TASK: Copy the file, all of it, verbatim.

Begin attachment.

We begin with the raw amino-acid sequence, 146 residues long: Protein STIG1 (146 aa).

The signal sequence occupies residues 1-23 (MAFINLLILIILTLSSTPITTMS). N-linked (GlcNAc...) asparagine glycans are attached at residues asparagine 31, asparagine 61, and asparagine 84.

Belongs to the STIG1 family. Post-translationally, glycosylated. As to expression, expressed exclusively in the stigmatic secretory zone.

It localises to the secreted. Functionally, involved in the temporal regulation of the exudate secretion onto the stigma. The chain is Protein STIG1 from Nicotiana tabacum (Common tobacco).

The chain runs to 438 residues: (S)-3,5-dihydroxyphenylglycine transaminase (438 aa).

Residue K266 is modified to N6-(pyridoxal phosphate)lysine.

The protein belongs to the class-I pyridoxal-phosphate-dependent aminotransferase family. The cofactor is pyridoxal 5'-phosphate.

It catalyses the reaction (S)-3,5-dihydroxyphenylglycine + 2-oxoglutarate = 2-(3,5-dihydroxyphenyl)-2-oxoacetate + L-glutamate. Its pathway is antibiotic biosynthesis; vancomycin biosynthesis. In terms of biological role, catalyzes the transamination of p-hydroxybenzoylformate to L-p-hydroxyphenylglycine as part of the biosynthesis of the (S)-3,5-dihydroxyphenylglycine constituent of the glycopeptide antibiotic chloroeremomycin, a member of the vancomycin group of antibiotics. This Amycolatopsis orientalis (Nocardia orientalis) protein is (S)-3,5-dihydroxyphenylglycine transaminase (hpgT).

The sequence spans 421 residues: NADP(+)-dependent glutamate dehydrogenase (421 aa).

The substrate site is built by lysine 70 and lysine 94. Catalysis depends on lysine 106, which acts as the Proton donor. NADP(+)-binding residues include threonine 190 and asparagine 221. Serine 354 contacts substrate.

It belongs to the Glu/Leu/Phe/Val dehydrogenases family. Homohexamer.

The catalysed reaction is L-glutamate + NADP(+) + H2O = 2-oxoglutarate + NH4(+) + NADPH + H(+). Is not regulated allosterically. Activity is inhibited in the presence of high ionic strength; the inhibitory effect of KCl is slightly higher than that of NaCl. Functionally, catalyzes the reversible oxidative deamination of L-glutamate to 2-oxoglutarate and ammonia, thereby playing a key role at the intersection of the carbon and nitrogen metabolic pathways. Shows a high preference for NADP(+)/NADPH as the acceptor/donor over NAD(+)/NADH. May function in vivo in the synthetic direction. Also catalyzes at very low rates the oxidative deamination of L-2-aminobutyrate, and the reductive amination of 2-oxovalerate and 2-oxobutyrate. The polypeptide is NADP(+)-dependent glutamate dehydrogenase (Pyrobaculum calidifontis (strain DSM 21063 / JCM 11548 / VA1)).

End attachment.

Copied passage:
We begin with the raw amino-acid sequence, 146 residues long: Protein STIG1 (146 aa).

The signal sequence occupies residues 1-23 (MAFINLLILIILTLSSTPITTMS). N-linked (GlcNAc...) asparagine glycans are attached at residues asparagine 31, asparagine 61, and asparagine 84.

Belongs to the STIG1 family. Post-translationally, glycosylated. As to expression, expressed exclusively in the stigmatic secretory zone.

It localises to the secreted. Functionally, involved in the temporal regulation of the exudate secretion onto the stigma. The chain is Protein STIG1 from Nicotiana tabacum (Common tobacco).

The chain runs to 438 residues: (S)-3,5-dihydroxyphenylglycine transaminase (438 aa).

Residue K266 is modified to N6-(pyridoxal phosphate)lysine.

The protein belongs to the class-I pyridoxal-phosphate-dependent aminotransferase family. The cofactor is pyridoxal 5'-phosphate.

It catalyses the reaction (S)-3,5-dihydroxyphenylglycine + 2-oxoglutarate = 2-(3,5-dihydroxyphenyl)-2-oxoacetate + L-glutamate. Its pathway is antibiotic biosynthesis; vancomycin biosynthesis. In terms of biological role, catalyzes the transamination of p-hydroxybenzoylformate to L-p-hydroxyphenylglycine as part of the biosynthesis of the (S)-3,5-dihydroxyphenylglycine constituent of the glycopeptide antibiotic chloroeremomycin, a member of the vancomycin group of antibiotics. This Amycolatopsis orientalis (Nocardia orientalis) protein is (S)-3,5-dihydroxyphenylglycine transaminase (hpgT).

The sequence spans 421 residues: NADP(+)-dependent glutamate dehydrogenase (421 aa).

The substrate site is built by lysine 70 and lysine 94. Catalysis depends on lysine 106, which acts as the Proton donor. NADP(+)-binding residues include threonine 190 and asparagine 221. Serine 354 contacts substrate.

It belongs to the Glu/Leu/Phe/Val dehydrogenases family. Homohexamer.

The catalysed reaction is L-glutamate + NADP(+) + H2O = 2-oxoglutarate + NH4(+) + NADPH + H(+). Is not regulated allosterically. Activity is inhibited in the presence of high ionic strength; the inhibitory effect of KCl is slightly higher than that of NaCl. Functionally, catalyzes the reversible oxidative deamination of L-glutamate to 2-oxoglutarate and ammonia, thereby playing a key role at the intersection of the carbon and nitrogen metabolic pathways. Shows a high preference for NADP(+)/NADPH as the acceptor/donor over NAD(+)/NADH. May function in vivo in the synthetic direction. Also catalyzes at very low rates the oxidative deamination of L-2-aminobutyrate, and the reductive amination of 2-oxovalerate and 2-oxobutyrate. The polypeptide is NADP(+)-dependent glutamate dehydrogenase (Pyrobaculum calidifontis (strain DSM 21063 / JCM 11548 / VA1)).